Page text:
> Thanks for the information, but I don't understand why this is
> important for a `case-folded' `loose comparison'.
Ah, 'loose comparison' -- there's the rub. Once you move beyond
simply a case normalization, you're dealing with a instance of the
more generic collation and equivalence problem. Essentially a
loose comparison sets up equivalence classes whose members are
treated as equal, even though they are distinct characters (or
even sequences of characters).
Given the fact that there are a few instances of alternate forms
for lowercase letters, which share a single uppercase form, you
could use uppercasing as a quick-and-dirty way of making an
equivalence class for those lowercase letters and their shared
uppercase form. This would also work, for instance, for the
Greek sigma and final sigma. But it doesn't work if the alternative
form happens to be the uppercase. Note the Greek alternative forms
for the uppercase upsilon, which match only a single lowercase
form for the upsilon.
But this only opens the door to plenty of other oddball cases.
Scan unidata2.txt for other instances of compatibility equivalences
to Latin letters. Most of the letterlike symbols (U+2100 ff) cause
a problem. Should the Angstrom symbol be equated to the letter a-ring
or not? Uppercasing alone won't cover you there.
> >From a user standpoint, they are asking for a case blind comparison.
> What characters do they want to be equal?
> For example, we have:
> U+0053 LATIN CAPITAL LETTER S
> U+0073 LATIN SMALL LETTER S
> U+017F LATIN SMALL LETTER LONG S
What about U+02E2 MODIFIER LETTER SMALL S ? Once you think you
are going to be running into data like the long s, you'd be better
off generalizing your concept of the equivalence class behind the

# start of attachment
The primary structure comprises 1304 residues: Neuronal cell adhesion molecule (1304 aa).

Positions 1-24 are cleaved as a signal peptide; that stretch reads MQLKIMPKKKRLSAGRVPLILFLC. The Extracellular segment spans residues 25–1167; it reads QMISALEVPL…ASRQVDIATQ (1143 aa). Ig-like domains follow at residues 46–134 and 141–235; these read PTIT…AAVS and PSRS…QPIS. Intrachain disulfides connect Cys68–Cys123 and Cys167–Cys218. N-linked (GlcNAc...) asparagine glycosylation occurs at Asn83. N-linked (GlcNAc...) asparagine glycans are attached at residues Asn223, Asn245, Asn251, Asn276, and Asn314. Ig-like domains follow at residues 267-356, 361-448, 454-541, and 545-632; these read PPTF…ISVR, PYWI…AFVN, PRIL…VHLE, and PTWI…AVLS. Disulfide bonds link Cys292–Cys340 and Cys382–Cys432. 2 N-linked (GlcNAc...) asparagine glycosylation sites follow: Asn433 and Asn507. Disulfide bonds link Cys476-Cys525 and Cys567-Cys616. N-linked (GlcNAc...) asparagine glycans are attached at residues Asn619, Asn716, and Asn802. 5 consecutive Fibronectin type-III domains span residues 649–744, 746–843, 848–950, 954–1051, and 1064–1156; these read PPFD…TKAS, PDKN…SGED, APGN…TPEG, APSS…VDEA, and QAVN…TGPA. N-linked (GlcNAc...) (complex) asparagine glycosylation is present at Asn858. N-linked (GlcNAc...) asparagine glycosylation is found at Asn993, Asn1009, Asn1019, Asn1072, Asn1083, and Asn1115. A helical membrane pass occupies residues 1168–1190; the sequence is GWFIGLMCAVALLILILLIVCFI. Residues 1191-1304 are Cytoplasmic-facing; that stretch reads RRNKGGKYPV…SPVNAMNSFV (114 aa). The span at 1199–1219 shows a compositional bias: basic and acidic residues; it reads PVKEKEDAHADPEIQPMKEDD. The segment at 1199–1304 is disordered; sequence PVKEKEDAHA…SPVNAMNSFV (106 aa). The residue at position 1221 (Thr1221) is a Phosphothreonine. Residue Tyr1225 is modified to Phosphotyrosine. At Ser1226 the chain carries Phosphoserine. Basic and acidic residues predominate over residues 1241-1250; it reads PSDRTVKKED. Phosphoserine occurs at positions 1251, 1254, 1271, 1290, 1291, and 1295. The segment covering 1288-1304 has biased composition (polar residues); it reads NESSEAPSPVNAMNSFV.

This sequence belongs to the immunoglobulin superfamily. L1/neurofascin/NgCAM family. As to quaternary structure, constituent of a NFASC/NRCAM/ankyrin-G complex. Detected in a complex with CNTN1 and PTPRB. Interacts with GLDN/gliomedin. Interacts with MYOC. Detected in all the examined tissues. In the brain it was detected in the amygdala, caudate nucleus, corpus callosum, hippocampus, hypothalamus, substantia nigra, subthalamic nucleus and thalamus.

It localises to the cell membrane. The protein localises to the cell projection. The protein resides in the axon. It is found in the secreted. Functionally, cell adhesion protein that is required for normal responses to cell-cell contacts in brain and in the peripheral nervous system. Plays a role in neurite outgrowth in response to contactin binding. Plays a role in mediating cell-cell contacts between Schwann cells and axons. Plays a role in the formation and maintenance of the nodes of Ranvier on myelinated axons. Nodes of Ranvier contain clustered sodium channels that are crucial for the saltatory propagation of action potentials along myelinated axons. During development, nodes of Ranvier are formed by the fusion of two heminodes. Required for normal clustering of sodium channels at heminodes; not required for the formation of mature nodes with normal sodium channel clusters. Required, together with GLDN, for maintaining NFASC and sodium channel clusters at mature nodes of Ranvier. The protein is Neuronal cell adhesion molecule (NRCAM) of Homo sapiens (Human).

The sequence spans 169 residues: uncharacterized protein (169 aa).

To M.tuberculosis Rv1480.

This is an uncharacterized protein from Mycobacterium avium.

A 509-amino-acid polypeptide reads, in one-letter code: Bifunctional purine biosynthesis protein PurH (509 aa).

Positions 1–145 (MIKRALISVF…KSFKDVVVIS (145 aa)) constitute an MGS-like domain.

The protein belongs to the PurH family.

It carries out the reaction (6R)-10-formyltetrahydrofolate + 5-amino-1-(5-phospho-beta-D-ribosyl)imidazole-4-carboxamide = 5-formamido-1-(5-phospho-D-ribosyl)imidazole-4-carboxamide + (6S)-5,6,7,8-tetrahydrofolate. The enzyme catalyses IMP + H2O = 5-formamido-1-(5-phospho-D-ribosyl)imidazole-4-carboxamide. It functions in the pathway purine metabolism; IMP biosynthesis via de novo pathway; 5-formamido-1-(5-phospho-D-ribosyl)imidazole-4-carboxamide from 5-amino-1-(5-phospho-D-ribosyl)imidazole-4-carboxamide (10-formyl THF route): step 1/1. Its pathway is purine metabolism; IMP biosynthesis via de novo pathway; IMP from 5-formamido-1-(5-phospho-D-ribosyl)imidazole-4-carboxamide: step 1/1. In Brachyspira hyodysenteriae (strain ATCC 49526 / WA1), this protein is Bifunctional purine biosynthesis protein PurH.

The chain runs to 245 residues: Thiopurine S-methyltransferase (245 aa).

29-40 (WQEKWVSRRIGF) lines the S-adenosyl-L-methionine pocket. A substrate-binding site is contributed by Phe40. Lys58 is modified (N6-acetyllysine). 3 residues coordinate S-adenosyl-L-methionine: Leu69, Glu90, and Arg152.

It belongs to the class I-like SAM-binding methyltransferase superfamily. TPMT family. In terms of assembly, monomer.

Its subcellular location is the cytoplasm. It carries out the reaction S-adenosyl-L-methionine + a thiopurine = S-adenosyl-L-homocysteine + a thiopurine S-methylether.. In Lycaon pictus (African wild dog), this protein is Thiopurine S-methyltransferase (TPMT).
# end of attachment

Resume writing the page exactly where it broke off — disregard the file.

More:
loose comparison, rather than relying on an uppercase transform
to get the right answer for you.
A generalized approach allows the case-blind comparison to be a
particular instance of the loose comparison, comparable to an
accent-blind comparison or a case-and-accent-blind comparison, etc.
> 1. If I map to upper case, then these all map to U+0053, and are therefore
> 2. If I map to lower case, then U+0053 is equal to U+0073, but these
> are different from U+017F.
> My intuitive understanding of case blind comparison agrees with 1,
> and would be surprised by 2.
> (One could argue that I should have already mapped U+017F to U+0073
> before ever considering case, but I am rather reluctant to do this,
> because case sensitive comparison is often used for exact matching.)
I think you need to distinguish between:
1. exact binary matching ( a-acute != a + combining acute )
2. exact match on canonical equivalence ( a-acute = a + combining acute)
3. case sensitive match on equivalence classes for particular collation
(where, for example, s = long s = modifer letter small s)
> So, mapping to upper case seems to provide what I would expect users
> to want (should any of our users ever have U+017F in their database
This archive was generated by hypermail 2.1.2 : Tue Jul 10 2001 - 17:20:36 EDT